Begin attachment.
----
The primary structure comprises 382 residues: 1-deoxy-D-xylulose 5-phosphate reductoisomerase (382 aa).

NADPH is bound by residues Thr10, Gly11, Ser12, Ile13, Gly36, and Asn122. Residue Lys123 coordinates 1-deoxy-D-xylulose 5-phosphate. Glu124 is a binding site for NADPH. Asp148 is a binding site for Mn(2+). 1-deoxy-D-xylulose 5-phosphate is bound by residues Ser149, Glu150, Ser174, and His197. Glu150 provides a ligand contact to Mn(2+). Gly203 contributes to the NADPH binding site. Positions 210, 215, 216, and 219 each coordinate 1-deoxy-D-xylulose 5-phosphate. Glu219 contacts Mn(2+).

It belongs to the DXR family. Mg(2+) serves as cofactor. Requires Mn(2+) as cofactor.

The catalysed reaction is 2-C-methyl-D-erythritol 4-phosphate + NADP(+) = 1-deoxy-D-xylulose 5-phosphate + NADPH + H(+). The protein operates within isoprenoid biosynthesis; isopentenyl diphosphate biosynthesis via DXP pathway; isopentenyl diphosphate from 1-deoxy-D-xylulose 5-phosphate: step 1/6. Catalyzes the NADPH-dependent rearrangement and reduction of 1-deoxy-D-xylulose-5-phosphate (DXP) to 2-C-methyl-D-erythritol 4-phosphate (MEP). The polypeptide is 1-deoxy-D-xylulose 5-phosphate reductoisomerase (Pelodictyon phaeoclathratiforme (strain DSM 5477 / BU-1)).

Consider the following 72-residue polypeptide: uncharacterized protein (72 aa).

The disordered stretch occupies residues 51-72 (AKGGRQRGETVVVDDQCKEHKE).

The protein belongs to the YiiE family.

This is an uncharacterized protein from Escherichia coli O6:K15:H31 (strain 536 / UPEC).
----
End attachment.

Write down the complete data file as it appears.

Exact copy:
The primary structure comprises 382 residues: 1-deoxy-D-xylulose 5-phosphate reductoisomerase (382 aa).

NADPH is bound by residues Thr10, Gly11, Ser12, Ile13, Gly36, and Asn122. Residue Lys123 coordinates 1-deoxy-D-xylulose 5-phosphate. Glu124 is a binding site for NADPH. Asp148 is a binding site for Mn(2+). 1-deoxy-D-xylulose 5-phosphate is bound by residues Ser149, Glu150, Ser174, and His197. Glu150 provides a ligand contact to Mn(2+). Gly203 contributes to the NADPH binding site. Positions 210, 215, 216, and 219 each coordinate 1-deoxy-D-xylulose 5-phosphate. Glu219 contacts Mn(2+).

It belongs to the DXR family. Mg(2+) serves as cofactor. Requires Mn(2+) as cofactor.

The catalysed reaction is 2-C-methyl-D-erythritol 4-phosphate + NADP(+) = 1-deoxy-D-xylulose 5-phosphate + NADPH + H(+). The protein operates within isoprenoid biosynthesis; isopentenyl diphosphate biosynthesis via DXP pathway; isopentenyl diphosphate from 1-deoxy-D-xylulose 5-phosphate: step 1/6. Catalyzes the NADPH-dependent rearrangement and reduction of 1-deoxy-D-xylulose-5-phosphate (DXP) to 2-C-methyl-D-erythritol 4-phosphate (MEP). The polypeptide is 1-deoxy-D-xylulose 5-phosphate reductoisomerase (Pelodictyon phaeoclathratiforme (strain DSM 5477 / BU-1)).

Consider the following 72-residue polypeptide: uncharacterized protein (72 aa).

The disordered stretch occupies residues 51-72 (AKGGRQRGETVVVDDQCKEHKE).

The protein belongs to the YiiE family.

This is an uncharacterized protein from Escherichia coli O6:K15:H31 (strain 536 / UPEC).